President Donald Trump said Monday he's in no rush to respond to a coordinated attack that hit Saudi Arabia's oil industry over the weekend.Marketsread more
The price of oil could go sharply higher, depending on the duration of the disruption at Saudi oil facilities and whether there is a military response.Powering the Futureread more
Energy stocks, one of the worst-performing sectors this year, spiked Monday after an attack on Saudi Arabia's heart of oil production Saturday sent oil prices soaring.Marketsread more
The Saudi-led military coalition battling Yemen's Houthi movement said on Monday that the attack on Saudi oil plants was carried out by Iranian weapons and did not originate...Oilread more
"The United States military, with our interagency team, is working with our partners to address this unprecedented attack and defend the international rules-based order that...Politicsread more
Crude oil's spike following attacks on Saudi Arabia's energy supply has experts weighing whether or not the gains will last.ETF Edgeread more
Traders in the fed funds futures market on Monday were pricing in a 34% chance that the Fed will stay put on rates.The Fedread more
Gas prices could rise by about 20 cents per gallon "starting tomorrow," oil analyst Andy Lipow says Monday.Oil and Gasread more
Some operators are cashing in on the CBD craze by substituting cheap and illegal synthetic marijuana for natural CBD in vapes and edibles such as gummy bears, an AP...Health and Scienceread more
Attack on Saudi oil facilities shows that 'risk is real', Chevron CEO Michael Wirth said on CNBC's "Closing Bell" Monday.Marketsread more
J.P. Morgan's chief quant says oil prices would start to hurt stock prices when they hit the $80 to $85 range.Market Insiderread more
Of the five dominant U.S. technology companies, only Facebook has failed to crack the business world.
Starting Monday, with the debut of a new business chat product called Workplace by Facebook, the social network is aiming to claw its way into the office.
Meanwhile, Facebook's $370 billion stock market value and $25 billion in annual revenue is built purely on advertising, with brands of all sizes using the site to reach its 1.7 billion monthly active users.
Workplace by Facebook is rebranding from Facebook at Work and launching as a separate application that teams can use to communicate via text, group chat and video. It's entering a supremely crowded space that includes emerging companies like Slack and Atlassian's HipChat and established businesses like Microsoft (Skype and Yammer) and Salesforce.com's Chatter service.
"The reason Facebook at Work is so compelling is that it's easy to use — everyone knows the interface," Charlene Li, a social media analyst at Altimeter Group in San Francisco, said about the product prior to the rebranding. "It's really dumbed down compared to other tools out there."
Not that Li is expecting Facebook to suddenly take over the market, or even become a major force. Instead, she views it as a hedge. Should usage take off, the company can invest in hiring and adding new features. But if it flops, no big loss.
That certainly seems to be Facebook's approach.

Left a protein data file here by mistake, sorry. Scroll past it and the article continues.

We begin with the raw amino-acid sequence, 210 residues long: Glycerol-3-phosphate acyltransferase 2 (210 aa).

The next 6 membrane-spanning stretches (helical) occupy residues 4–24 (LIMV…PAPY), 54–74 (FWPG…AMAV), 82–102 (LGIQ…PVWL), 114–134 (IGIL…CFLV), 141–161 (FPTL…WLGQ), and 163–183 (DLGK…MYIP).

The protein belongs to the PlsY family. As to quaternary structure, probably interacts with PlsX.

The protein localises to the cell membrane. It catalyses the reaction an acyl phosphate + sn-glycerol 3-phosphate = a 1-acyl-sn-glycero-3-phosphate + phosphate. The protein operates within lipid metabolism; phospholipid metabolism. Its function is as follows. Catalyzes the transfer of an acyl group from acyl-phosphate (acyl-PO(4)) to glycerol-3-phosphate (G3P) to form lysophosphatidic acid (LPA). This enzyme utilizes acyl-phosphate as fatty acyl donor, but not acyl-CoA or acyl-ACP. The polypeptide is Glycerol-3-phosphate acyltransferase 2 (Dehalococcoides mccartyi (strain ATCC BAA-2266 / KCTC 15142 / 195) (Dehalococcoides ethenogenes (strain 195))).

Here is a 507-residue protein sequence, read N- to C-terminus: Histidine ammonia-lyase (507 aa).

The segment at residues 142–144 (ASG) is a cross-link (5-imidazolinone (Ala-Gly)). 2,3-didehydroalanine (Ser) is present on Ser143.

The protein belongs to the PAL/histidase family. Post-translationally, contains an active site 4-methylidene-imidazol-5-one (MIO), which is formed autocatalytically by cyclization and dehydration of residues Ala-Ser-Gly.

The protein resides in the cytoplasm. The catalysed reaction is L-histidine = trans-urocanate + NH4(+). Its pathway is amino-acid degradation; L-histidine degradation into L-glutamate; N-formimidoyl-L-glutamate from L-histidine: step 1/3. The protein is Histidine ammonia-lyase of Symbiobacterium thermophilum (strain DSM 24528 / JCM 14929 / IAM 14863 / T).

At the company's annual developer conference in April, CEO Mark Zuckerberg laid out Facebook's 10-year plan and made no reference to the enterprise. Products of significance include search, WhatsApp and Instagram, and the technologies Zuckerberg is prioritizing are internet connectivity, artificial intelligence and virtual reality.
From a revenue perspective, the total business chat market is dwarfed by Facebook's ad business. According to Compass Intelligence, the global enterprise messaging app market won't hit $1.9 billion until 2019.
Facebook is charging $3 per month per user for the first 1,000 monthly active users, $2 per user for teams of 1,001 to 10,000 and $1 a month per user for groups of more than 10,000.
Slack has a free tier and offers products with more features for $6.67 per user per month or $12.50 a month. HipChat has a free product and another for $2 a month.
As a workplace chat and collaboration service, Facebook has obvious appeal. Group messaging services are cleaner than e-mail threads and far less annoying than endless reply-all messages. For companies that just need that functionality and haven't yet made the leap to another messaging tool, a low-cost Facebook service is an attractive option. And anything Facebook can do to pull users from Google's Gmail is a win for Zuckerberg.
The number of companies using the product, which was free until Monday, jumped from 450 six months ago to over 1,000 now, Facebook said. During the 18-month pilot, groups were created at large enterprises including Starbucks, Booking.com and Campbell Soup.
But for Facebook to become a real money-making service, it would have to add integrations to customer relationship management databases, financials and document repositories. Slack, for example, has an entire app ecosystem so that teams can do all sorts of work within the service, be it a design project, handling payments or sending large media files.
Box, the provider of enterprise collaboration and storage software, said in a blog post that it is working with Workplace to "build several integrations that will enable seamless productivity and communication — all of which will power the future of work."
Eventually, Facebook will need sizable sales and support teams to build a business, a process that has taken Google many years and numerous iterations to get right, said Altimeter's Li.
"This is an easy, lightweight way for them to have a finger in the enterprise space," Li said. "It's more like an add-on to the core business."